University of Limerick
Cunha_2015_extraction.pdf (4.81 MB)

Extraction, purification and characterisation of biofunctional peptides from marine processing co-products

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posted on 2023-02-09, 16:10 authored by Adriana Cunha Neves
Large quantities of marine processing by-products such as salmon trimmings, or undersized, fouled and cracked mussels as well as mussel byssus are generated annually. Currently these components are discarded or used as fertilizers, animal feed or are sold on for fish oil extraction. However, it is becoming more evident that marine processing by-products are rich reservoirs of structurally diverse biofunctional components such as proteins, peptides and amino acids. These marine processing by-products can contain significant levels of protein (10-23 % (w/w)) and may act as substrates for the generation of bioactive peptides. The potential of by-products of the fish and shellfish industries to generate peptides with angiotensin-converting-enzyme (ACE) and dipeptidyl peptidase IV (DPP-IV) inhibitory and antioxidant activities was assessed. The extraction of protein, gelatin and collagen from the marine by-products, salmon trimmings (ST), mussel meat (MM) and mussel byssus (MB) respectively was optimized and hydrolysates were generated from these extracts. All the hydrolysates generated had ACE and DPP-IV inhibitory and antioxidant activities, although higher in vitro DPP-IV and ACE inhibitory and antioxidant activity levels were seen in ST-derived hydrolysates compared to MM or MB-derived hydrolysates. The most potent multifunctional hydrolysates were the ST proteins hydrolysed with Corolase PP® for 1 h (STP-C1, ACE IC50= 0.96 ± 0.11 mg mL-1; DPP-IV IC50= 0.30 ± 0.01 mg mL-1; ORAC value= 601.47 ± 85.13 μmol TE g-1) and the ST gelatin hydrolysed with Corolase PP® for 1 h (STG-C1, ACE IC50= 0.19 ± 0.05 mg mL-1; DPP-IV IC50= 0.08 ± 0.01 mg mL-1; ORAC value= 540.94 ± 9.57 μmol TE g-1). Furthermore, the STP-C1 and STG-C1 showed no significant change in the bioactivities when subjected to simulated gastrointestinal digestion. The fractionation of these hydrolysates showed that small peptides (mainly dipeptides) rich in proline, tyrosine and phenylalanine, were present in the most potent fractions. The characteristics of these peptides are linked with ACE and DPP-IV inhibition, and antioxidant activities. Based on the in vitro results presented above, marine by-products may have potential as value-added sources of antioxidant, anti-diabetic and cardioprotective functional food ingredients.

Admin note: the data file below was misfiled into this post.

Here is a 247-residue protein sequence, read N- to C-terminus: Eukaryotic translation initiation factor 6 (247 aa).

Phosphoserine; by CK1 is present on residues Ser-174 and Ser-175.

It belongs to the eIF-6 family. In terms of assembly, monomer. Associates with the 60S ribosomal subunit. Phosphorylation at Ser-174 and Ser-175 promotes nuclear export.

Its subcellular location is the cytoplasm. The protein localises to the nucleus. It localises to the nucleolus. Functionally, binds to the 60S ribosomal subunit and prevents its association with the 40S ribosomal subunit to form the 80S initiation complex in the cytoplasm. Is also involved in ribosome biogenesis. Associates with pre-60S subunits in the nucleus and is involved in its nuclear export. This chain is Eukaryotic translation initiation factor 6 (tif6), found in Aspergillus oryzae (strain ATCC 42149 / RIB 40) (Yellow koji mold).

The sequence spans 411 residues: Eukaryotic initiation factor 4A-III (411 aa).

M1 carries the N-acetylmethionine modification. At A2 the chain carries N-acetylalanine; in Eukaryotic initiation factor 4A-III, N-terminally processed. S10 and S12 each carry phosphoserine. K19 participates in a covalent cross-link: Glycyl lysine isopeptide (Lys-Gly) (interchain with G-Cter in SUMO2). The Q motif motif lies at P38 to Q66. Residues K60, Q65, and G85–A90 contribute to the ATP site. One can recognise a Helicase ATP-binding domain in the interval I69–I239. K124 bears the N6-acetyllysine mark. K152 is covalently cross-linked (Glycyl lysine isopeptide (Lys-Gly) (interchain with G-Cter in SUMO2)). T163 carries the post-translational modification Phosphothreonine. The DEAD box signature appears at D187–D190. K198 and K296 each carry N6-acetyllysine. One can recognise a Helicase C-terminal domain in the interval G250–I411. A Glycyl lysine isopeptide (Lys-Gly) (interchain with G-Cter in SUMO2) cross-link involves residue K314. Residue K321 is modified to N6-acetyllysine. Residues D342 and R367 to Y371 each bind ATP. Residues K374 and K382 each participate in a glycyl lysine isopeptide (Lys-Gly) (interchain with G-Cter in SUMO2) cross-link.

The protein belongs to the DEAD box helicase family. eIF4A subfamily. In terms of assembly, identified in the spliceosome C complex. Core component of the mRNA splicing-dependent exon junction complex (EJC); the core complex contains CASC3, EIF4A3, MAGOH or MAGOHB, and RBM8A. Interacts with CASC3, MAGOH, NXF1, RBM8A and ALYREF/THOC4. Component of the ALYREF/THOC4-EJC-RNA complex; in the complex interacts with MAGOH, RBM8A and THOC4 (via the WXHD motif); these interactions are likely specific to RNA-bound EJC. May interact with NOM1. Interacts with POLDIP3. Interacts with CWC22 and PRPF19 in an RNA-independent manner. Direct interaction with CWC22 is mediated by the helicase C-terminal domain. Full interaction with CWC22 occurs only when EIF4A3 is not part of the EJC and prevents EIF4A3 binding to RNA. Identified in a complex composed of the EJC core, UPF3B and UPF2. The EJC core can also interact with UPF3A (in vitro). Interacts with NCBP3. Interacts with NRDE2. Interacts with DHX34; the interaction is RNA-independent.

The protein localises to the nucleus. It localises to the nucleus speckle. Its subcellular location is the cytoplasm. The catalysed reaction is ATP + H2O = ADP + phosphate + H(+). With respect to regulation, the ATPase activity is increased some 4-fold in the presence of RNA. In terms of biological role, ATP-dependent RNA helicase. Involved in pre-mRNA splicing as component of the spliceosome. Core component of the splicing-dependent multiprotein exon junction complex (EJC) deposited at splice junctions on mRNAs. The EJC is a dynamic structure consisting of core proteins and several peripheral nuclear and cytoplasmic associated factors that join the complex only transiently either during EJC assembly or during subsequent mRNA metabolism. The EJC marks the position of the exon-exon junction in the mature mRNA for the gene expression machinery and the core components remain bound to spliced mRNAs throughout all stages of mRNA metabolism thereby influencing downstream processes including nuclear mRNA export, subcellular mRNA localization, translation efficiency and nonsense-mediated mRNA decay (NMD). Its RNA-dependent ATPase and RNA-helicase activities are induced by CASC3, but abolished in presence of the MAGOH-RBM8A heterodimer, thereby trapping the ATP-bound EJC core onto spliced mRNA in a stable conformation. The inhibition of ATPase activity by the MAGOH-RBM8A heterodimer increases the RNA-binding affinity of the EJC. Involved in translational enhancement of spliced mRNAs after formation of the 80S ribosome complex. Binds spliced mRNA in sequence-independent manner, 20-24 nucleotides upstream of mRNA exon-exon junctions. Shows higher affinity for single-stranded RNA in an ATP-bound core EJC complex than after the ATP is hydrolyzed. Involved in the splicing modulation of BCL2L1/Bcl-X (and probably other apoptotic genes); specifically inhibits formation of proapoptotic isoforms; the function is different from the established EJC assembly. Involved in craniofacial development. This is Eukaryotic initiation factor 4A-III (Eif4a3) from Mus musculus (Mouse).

• Faculty of Science and Engineering


  • Doctoral

First supervisor

Richard J. Fitzgerald



Other Funding information

Department of Agriculture, Food and the Marine



Department or School

  • Biological Sciences

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